Yes any qualified watchmaker could repair almost anything in the event that it breaks, would it be affordable? Its more expensive than the generic 7750 additions (no I'm not saying the PO had a 7750 so you people don't misunderstand that) etc the rest I'll leave the answer to the OP since he was asking for a opinion on the matter. Which kinda of leads me to your last answer.
-There is over a $1k difference from the 3313->9300. I don't consider that small. The difference is even greater when looking at used watches
Ah yes, what is the diffrence in service costs? The 9300 will go down if you have a "qualified watchmaker" since they'll make a lot of the movement in question and lots of parts to back it up, while the 3313s will go up in service costs(less generic parts, more hard to find stuff in the future, who knows...?)


So in the end you might "save" with buying the 3313, until you need to head down to service it. If your looking for something more unique than the run of the mill mass produced stuff. I guess this is a bit better as others have stated, and if you want to stand out from the crowd, yes the 3313 is definatley that.

I guess we'll have to agree to disagree on some points :D
I don't think that I've missed the point on anything. I doubt that any watch maker would swap in a different movement (if that's even possible) in the event of a failure as you suggested. I know that mine would not do this, and I also know that mine said that he would have no problems servicing or getting parts for this movement. I also doubt that Omega will stop making parts for it any time soon.

Also, I'd be willing to wager that the 9300 would be MORE expensive to repair or service compared to a 3313. The question of reliability between the two will only be told with time. The 9300 is still quite a new movement, but I'd hate to see what the silicone parts would cost to replace on the watch, not to mention two mainspring barrels, etc.

I'm not bashing the 9300 in any way. It's a much nicer and more advanced movement than the 3313, and seems to be more robust. It's just much more expensive. I couldn't afford the 9300, but I think that the 3313 is an extremely nice alternative, and I chose not to avoid it just because a few people on a forum had problems with their early models. I'm giving the same advice to the OP.

Also, the abbreviation of "you are" is "you're."
 

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Google the technical guide for the Omega 8500 movement. Under barrel bridge lubrication the same style riveted gear is shown. Maybe the 8500 needs to be avoided as well.
 

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Discussion Starter #17
The reason I ask this is .... The new PO with the 9300 just isn't in my budget. I wish it was !! I have found a used PO gen1 with the 3313 or I can get a brand new SM 300m chrono diver. I have read on other forums were people have said the 3313 is not worth the extra money over the 1164 My biggest problem with the 300m chrono dive is size . I like the 44mm size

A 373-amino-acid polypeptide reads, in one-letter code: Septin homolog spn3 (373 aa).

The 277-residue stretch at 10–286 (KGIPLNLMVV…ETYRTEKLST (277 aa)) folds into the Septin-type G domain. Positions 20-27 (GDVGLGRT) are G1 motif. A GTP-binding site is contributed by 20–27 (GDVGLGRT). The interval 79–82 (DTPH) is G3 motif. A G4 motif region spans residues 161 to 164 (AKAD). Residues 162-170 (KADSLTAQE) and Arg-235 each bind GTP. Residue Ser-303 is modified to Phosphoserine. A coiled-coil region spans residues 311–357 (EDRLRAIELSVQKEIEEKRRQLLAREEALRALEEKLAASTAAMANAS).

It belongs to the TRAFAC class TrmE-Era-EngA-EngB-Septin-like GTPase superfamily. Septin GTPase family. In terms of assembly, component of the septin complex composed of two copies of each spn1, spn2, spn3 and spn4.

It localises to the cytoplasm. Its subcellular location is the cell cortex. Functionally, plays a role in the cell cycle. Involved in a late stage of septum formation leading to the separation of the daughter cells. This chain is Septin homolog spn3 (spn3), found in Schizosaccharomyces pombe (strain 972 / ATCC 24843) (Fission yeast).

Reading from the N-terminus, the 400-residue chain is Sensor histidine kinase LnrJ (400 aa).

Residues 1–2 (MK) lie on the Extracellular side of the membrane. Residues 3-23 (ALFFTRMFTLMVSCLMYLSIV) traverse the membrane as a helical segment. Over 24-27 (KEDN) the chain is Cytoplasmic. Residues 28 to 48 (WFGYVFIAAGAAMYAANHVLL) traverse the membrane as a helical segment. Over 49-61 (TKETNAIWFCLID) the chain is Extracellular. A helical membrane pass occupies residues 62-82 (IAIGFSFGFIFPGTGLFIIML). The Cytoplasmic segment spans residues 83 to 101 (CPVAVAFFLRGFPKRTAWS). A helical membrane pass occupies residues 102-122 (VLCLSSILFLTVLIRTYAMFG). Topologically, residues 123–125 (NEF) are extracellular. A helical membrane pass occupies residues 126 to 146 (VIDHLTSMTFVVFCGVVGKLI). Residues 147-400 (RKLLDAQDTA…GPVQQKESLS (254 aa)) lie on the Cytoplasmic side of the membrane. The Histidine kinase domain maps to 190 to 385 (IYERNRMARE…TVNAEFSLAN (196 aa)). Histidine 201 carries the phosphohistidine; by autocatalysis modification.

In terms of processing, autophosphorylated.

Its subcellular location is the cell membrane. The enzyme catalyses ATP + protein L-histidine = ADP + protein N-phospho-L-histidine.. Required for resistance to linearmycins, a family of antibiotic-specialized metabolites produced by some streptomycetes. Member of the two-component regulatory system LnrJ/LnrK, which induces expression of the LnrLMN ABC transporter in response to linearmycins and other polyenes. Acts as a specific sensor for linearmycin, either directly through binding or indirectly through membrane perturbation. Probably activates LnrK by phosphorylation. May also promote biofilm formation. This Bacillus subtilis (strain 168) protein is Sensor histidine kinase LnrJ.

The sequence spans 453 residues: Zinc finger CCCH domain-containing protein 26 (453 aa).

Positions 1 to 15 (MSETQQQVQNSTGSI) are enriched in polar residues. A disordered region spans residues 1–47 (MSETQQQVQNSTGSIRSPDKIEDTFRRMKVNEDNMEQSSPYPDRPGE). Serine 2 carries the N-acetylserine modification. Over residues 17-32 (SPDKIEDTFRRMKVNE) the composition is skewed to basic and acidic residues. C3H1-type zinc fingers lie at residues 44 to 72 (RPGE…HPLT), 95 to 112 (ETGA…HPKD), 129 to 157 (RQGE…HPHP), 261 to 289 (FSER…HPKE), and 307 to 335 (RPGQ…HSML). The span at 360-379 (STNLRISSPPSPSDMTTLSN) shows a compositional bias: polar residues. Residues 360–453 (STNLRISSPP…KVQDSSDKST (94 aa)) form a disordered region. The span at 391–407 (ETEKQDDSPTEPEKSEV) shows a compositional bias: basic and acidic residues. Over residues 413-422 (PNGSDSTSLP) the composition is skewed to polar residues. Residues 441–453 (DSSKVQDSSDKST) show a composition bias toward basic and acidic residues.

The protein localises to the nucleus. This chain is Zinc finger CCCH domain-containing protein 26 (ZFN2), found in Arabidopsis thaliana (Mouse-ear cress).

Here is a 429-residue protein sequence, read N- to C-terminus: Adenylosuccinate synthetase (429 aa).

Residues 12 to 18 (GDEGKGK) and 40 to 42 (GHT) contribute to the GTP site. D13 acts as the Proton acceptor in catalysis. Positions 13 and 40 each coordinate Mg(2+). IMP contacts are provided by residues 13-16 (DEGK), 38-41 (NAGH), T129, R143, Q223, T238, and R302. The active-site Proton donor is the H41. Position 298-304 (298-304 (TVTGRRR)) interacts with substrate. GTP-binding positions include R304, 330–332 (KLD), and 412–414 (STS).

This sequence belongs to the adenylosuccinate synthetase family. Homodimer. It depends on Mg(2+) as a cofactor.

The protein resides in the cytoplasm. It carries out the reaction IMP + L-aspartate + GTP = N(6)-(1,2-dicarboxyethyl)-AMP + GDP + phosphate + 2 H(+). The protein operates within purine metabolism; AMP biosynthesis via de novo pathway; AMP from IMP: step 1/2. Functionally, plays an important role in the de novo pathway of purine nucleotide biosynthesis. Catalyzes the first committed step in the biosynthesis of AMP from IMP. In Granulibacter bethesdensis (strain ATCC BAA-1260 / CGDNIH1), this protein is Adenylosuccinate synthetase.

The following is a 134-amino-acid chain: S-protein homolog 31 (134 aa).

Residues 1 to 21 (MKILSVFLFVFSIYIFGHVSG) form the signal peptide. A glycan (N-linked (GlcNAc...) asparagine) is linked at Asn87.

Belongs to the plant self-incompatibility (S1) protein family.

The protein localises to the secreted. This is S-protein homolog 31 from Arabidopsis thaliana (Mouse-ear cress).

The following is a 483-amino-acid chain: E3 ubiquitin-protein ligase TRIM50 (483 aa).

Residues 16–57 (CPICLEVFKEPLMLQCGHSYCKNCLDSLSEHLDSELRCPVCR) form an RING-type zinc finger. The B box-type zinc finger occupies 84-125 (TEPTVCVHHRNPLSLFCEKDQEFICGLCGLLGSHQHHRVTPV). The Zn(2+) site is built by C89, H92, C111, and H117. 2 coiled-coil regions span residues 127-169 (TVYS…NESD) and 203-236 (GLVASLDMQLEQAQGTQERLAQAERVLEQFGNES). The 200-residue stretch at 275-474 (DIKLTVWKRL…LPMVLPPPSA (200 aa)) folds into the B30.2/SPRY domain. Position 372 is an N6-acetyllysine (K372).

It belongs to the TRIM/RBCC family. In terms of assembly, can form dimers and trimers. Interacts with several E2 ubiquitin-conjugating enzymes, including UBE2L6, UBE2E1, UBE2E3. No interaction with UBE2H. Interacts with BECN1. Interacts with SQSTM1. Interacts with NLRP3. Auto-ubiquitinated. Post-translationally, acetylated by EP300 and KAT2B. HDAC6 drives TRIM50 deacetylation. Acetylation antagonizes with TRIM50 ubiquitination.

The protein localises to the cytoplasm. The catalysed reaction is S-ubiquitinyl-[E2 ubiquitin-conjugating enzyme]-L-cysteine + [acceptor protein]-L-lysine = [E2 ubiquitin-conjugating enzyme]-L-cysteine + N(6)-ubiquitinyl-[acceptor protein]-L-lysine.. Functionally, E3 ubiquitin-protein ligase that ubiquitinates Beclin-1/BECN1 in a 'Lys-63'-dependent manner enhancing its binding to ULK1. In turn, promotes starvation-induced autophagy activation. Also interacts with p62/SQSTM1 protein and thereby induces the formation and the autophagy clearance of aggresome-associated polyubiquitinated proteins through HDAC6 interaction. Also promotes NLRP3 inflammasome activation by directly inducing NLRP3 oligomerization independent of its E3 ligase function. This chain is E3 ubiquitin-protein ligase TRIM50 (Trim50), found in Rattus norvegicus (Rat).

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The reason I ask this is .... The new PO with the 9300 just isn't in my budget. I wish it was !! I have found a used PO gen1 with the 3313 or I can get a brand new SM 300m chrono diver. I have read on other forums were people have said the 3313 is not worth the extra money over the 1164 My biggest problem with the 300m chrono dive is size . I like the 44mm size
You can't really compare the two; the 1164 is so much simpler from a technical point of view. I'm sure it will provide excellent timekeeping; it's rugged, reliable and has been on the market for decades but there's nothing fancy or even remotely exciting about the Valjoux-based caliber. The 3313 on the other hand, like all chronographs with a column wheel and vertical clutch, is a joy to handle. The precision in the start, stop and reset function is absolutely fabulous and this is where a chronograph controlled via a column wheel is vastly superior. Give it a go and you wont be able to go back to a non-column wheel chronograph ever again.

In the end, it's a question about your own interest in mechanical movements. If it's not that important, then go with the caliber 1164 but if you want a state-of-the-art chronograph with plenty to show off, then you'd better go with the 3313 or the 9300-series of movements.

Regards
Undersköterskan
 

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I am well aware of the 8500 single riveted wheel which is part of a different system. The 8500 hardly compares with the thinner plate 3313

Google the technical guide for the Omega 8500 movement. Under barrel bridge lubrication the same style riveted gear is shown. Maybe the 8500 needs to be avoided as well.
 

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Also, the abbreviation of "you are" is "you're."
That's a contraction, not an abbreviation. ;-) This thread is re-kindling my desire for an Aqua Terra Chrono. And I'd take a PO with the 3313 over the 7750-powered Seamaster Chrono every single day of the week and twice on Sunday. I'm not a 7750 hater - I have that movement (or derivatives) in 3 watches. But they are all at lower price points.